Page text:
Overcoming Stigmas Related to Mental Health
05 Jan 2023
Stigmas and stereotypes can profoundly impact people struggling with mental health and substance use disorder (SUD). Some individuals or families may hesitate to seek help because they fear being judged by their community. According to the Journal of Family Medicine and Primary Care, "Stigma associated with mental illnesses is one of the principal causes for mentally ill people not receiving adequate mental health care and treatment." Samarpan reduces stigmas and misinformation by educating people about the realities of mental health and providing evidence-based treatment programs.
What Causes Stigmas and Stereotypes?
Misinformation, misconceptions, and prejudice can cause people to judge others for differences in behaviour, ability, or belief. Individuals with severe or more visible symptoms often face greater discrimination. Members of the community, families, and even some healthcare providers can make decisions based on stigmas and stereotypes. The impact has caused significant emotional distress, perpetuated fear, and inspired ignorance. In addition, it causes the most vulnerable people to lose trust in their communities and healthcare providers.
Some dangerous side effects of stigmas and stereotypes include:
- Hate crimes against people with mental health disorders
- Neglect, abuse, or exploitation by family members or the community
- Severe illness, injury, or death caused by a lack of treatment, support, and resources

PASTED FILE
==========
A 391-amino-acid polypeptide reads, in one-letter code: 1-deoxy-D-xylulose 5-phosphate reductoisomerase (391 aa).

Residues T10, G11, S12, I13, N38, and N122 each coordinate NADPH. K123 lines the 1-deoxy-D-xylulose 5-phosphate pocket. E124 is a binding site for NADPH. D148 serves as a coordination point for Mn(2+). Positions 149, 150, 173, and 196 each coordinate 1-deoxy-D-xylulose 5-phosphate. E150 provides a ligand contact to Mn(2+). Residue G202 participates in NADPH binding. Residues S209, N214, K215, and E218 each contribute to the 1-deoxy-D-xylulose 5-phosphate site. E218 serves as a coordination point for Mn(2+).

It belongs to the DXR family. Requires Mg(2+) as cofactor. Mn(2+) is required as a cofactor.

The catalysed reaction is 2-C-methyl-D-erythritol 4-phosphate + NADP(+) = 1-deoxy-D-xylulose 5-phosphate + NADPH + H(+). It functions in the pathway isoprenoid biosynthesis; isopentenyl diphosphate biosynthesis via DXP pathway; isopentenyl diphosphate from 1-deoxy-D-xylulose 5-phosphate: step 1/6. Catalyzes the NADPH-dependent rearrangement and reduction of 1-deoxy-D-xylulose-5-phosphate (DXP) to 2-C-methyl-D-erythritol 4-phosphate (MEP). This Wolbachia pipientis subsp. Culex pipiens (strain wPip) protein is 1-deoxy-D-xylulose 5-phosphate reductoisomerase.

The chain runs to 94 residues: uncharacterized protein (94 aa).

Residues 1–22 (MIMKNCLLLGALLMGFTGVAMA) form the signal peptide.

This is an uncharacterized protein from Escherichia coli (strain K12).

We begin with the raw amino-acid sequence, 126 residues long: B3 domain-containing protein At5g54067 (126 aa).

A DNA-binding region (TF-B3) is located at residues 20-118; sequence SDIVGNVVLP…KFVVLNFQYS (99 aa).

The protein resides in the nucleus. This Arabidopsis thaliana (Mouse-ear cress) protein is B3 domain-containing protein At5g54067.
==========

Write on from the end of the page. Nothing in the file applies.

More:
Self-stigma is also something that stops people from getting the care they need. Many people feel too scared or embarrassed to tell loved ones or healthcare providers about possible signs of mental health disorders. Often they wait until things reach a point where it affects their ability to function. Treatment programs help clients overcome any negative self-image they may have internalized due to social stigma or discriminatory treatment.
The Dangers of Discrimination
Discrimination can lead to unfair treatment and cause people with SUD or mental health issues to develop more severe symptoms or co-occurring disorders. According to Healthcare Management Forum, "Mental illness-related stigma, including that which exists in the healthcare system and among healthcare providers, creates serious barriers to access and quality care." Without access to adequate and relevant treatments, some people may experience severe symptoms and side effects that decrease their quality of life.
Healthcare professionals and community-based mental health services are ethically obligated to counter misinformation, stigmas, and stereotypes related to medical conditions and treatment. The only way to reduce the danger is to acknowledge the problem and find ways to educate families and individuals.
Discrimination can cause the following:
- Breakdown in communication
- Unrealistic expectations
- Low self-worth and decreased self-efficacy
Samarpan prioritizes educating people about how their beliefs, actions, and language choices can harm individuals in recovery. Everyone has an opportunity to help eradicate the stigmas and discrimination that remain prevalent. Healthcare professionals and families can impact how their communities discuss mental health by sharing their experiences.